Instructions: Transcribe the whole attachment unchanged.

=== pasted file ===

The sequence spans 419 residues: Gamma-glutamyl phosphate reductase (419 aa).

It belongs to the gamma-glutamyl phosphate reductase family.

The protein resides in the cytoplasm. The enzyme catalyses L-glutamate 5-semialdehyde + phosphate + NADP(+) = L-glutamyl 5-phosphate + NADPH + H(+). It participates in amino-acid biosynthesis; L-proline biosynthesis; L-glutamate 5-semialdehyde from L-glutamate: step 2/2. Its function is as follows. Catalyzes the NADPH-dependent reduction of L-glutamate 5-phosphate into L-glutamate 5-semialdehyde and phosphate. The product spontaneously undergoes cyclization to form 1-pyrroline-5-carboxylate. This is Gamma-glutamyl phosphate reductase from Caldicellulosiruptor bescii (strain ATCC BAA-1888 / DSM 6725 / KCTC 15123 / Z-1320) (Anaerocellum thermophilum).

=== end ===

The sequence spans 419 residues: Gamma-glutamyl phosphate reductase (419 aa).

It belongs to the gamma-glutamyl phosphate reductase family.

The protein resides in the cytoplasm. The enzyme catalyses L-glutamate 5-semialdehyde + phosphate + NADP(+) = L-glutamyl 5-phosphate + NADPH + H(+). It participates in amino-acid biosynthesis; L-proline biosynthesis; L-glutamate 5-semialdehyde from L-glutamate: step 2/2. Its function is as follows. Catalyzes the NADPH-dependent reduction of L-glutamate 5-phosphate into L-glutamate 5-semialdehyde and phosphate. The product spontaneously undergoes cyclization to form 1-pyrroline-5-carboxylate. This is Gamma-glutamyl phosphate reductase from Caldicellulosiruptor bescii (strain ATCC BAA-1888 / DSM 6725 / KCTC 15123 / Z-1320) (Anaerocellum thermophilum).